DECIDED MAY 17, 1999.
Murder. Chatham Superior Court. Before Judge Mikell.
Darden Moyers, Richard M. Darden, John D. Gatch, for appellant.
Spencer Lawton, Jr., District Attorney, Michael K. Dennard, Assistant District Attorney, Thurbert E. Baker, Attorney General, Paula K. Smith, Senior Assistant Attorney General, Jeanne K. Strickland, Assistant Attorney General, for appellee.
Appellant Antwan Rivers was acquitted of a malice murder charge in connection with the death of Torre Wiley, but was found guilty of the felony murder of the victim, aggravated assault, and possession of a firearm during the commission of a felony. He contends the judgment of conviction should be reversed because he was deprived of effective assistance of counsel at trial and because the evidence presented against him was not sufficient to authorize the judgment of conviction. We disagree, and affirm his convictions.
The crimes took place on January 7, 1995, and appellant was arrested pursuant to a warrant a week later. He was charged in an indictment returned by the Chatham County grand jury on April 12, and his trial commenced on June 16, 1997. The jury returned its verdicts on June 17 and, on July 24, the trial court filed its sentence of life imprisonment for felony murder (the aggravated assault having merged therein) and a five-year term of imprisonment, to be served consecutively, for the possession conviction. A motion for new trial, filed July 31, 1997, and amended April 24, 1998, was denied on August 31. The notice of appeal was filed on September 17, 1998, and the case was docketed in this Court on December 31, 1998. The appeal was submitted for decision on briefs.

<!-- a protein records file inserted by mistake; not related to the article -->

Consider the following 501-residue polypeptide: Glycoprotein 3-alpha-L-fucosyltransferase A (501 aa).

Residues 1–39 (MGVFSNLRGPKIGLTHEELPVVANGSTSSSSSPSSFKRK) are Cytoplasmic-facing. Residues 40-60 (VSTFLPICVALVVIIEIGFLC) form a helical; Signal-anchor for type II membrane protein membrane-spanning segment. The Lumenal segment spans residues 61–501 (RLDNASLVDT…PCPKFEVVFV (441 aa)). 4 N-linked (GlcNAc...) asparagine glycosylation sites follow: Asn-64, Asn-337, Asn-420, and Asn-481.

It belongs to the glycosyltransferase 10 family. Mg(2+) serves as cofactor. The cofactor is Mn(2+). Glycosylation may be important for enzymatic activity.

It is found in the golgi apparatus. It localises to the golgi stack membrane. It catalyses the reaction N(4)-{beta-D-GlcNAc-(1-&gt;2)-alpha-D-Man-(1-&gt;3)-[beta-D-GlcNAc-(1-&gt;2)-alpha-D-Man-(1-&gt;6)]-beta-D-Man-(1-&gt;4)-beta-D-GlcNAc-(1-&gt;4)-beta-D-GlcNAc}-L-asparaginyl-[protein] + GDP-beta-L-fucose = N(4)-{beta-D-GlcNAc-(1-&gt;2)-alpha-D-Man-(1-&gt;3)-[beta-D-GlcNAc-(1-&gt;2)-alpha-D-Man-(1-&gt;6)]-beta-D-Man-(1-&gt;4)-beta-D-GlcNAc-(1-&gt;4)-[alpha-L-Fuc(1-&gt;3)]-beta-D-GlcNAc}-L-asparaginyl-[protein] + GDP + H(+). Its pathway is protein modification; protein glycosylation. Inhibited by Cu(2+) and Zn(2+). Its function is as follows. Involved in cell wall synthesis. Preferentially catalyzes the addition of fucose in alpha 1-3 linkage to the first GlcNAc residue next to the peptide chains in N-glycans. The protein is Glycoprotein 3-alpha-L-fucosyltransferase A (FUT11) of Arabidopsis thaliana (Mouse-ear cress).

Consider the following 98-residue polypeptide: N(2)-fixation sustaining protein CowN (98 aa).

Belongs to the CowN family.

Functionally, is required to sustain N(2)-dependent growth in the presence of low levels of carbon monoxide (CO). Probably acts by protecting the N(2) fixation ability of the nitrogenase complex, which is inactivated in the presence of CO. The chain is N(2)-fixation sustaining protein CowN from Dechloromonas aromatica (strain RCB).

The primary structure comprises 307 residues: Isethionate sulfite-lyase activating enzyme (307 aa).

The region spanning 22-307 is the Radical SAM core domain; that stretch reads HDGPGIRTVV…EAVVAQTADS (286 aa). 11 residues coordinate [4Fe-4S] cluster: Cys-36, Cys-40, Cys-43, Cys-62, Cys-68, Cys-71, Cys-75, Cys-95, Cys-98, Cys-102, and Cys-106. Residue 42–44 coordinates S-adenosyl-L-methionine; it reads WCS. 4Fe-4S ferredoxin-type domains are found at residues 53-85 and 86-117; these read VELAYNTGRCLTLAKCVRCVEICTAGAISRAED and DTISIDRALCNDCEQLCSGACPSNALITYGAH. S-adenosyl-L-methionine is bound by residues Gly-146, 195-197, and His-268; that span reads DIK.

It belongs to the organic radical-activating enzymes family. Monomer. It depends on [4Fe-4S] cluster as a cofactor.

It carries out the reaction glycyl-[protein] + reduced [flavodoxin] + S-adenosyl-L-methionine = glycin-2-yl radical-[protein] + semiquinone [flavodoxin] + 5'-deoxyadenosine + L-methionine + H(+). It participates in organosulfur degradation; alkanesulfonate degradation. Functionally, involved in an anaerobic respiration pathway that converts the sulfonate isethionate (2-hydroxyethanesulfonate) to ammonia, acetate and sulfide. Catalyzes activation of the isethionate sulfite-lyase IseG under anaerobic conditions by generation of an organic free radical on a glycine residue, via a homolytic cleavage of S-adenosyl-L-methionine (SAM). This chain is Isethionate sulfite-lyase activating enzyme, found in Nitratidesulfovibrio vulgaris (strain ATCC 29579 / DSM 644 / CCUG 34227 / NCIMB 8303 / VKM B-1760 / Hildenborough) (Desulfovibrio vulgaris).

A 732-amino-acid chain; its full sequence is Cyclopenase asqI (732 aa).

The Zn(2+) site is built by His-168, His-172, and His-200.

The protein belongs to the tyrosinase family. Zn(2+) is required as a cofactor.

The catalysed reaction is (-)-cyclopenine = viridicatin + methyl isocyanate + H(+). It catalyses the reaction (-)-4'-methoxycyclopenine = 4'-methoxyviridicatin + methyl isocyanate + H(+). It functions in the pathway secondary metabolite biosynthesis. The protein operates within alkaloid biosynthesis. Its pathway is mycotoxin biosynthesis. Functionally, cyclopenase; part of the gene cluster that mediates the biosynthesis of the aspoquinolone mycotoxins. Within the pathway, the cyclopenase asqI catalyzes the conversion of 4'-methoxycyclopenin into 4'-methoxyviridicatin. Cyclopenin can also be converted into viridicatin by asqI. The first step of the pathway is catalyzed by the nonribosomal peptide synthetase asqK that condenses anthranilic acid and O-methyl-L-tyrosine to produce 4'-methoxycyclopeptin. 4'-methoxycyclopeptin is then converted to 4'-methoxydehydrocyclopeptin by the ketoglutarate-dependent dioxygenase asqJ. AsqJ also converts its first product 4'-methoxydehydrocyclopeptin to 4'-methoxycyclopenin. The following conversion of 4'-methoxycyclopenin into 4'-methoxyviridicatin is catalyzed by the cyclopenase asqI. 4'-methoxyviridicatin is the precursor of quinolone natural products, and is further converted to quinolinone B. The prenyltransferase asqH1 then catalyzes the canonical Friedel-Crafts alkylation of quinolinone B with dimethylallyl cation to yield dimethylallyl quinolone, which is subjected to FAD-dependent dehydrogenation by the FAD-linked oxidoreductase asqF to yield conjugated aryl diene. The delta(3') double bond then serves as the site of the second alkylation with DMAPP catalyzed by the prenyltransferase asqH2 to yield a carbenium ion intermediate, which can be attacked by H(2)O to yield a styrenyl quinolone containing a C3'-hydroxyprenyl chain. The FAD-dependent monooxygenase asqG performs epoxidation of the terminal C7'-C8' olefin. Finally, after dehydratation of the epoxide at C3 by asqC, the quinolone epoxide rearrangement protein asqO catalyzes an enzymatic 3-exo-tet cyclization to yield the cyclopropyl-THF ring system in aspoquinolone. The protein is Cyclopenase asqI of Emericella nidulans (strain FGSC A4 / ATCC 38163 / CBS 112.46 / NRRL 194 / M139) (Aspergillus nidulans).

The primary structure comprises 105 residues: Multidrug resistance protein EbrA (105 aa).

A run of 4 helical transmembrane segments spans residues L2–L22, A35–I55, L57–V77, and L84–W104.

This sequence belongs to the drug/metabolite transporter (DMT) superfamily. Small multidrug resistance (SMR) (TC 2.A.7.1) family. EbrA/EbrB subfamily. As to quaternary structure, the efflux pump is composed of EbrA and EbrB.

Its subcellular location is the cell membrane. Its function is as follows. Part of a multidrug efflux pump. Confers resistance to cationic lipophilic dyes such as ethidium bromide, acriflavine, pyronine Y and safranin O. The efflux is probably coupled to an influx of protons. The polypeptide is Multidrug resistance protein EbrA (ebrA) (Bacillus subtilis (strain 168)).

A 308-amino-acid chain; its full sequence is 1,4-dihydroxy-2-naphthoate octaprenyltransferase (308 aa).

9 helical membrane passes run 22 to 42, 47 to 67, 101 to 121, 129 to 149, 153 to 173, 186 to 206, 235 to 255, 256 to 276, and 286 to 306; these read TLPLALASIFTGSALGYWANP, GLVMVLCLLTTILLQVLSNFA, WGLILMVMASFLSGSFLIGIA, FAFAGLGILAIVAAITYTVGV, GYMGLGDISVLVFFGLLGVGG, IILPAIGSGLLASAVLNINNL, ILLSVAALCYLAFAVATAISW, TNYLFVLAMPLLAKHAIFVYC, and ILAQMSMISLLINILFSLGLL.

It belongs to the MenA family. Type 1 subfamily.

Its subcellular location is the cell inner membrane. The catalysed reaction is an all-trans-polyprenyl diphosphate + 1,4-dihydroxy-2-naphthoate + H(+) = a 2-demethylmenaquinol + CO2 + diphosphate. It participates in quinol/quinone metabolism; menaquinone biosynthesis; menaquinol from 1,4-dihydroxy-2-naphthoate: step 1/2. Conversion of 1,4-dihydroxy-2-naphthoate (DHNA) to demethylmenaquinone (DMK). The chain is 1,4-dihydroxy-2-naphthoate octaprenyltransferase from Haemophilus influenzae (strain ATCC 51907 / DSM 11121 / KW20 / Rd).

A specially-trained dog found the victim's body partially buried in a shallow grave in Chatham County. He had been shot four times in the right arm and chest and had died from the massive internal hemorrhaging which had resulted. Witnesses testified to having heard shots being fired and a person screaming between 5:00 and 5:30 p.m. the day before the victim was found. Two shovels and a post-hole digger which were later determined to have been purchased the same day as the shooting were found near the victim's grave. A car found in the area contained stains and smears of the victim's blood in the driver's seat, the entire backseat, and on the backseat's door frame. Latent fingerprints on the post-hole digger found near the victim and on the magazine clip of a 9mm semi-automatic pistol found in the car's trunk matched appellant's fingerprints, as did a fingerprint imprinted in blood on the car's steering wheel. Spent bullet casings found on the car's floorboard were determined by an expert to have been fired from the 9mm pistol.
Appellant testified that he worked for the car's owner and had driven the car in the past. On the day the victim was killed, appellant said he had been given a ride in the car at 4:30 p.m. and had moved a post-hole digger which was in the backseat in order to get in the car. He stated that he had fired the car owner's 9mm pistol on New Year's Day, a week before the victim was killed, and that the pistol found in the car trunk looked like the weapon he had fired.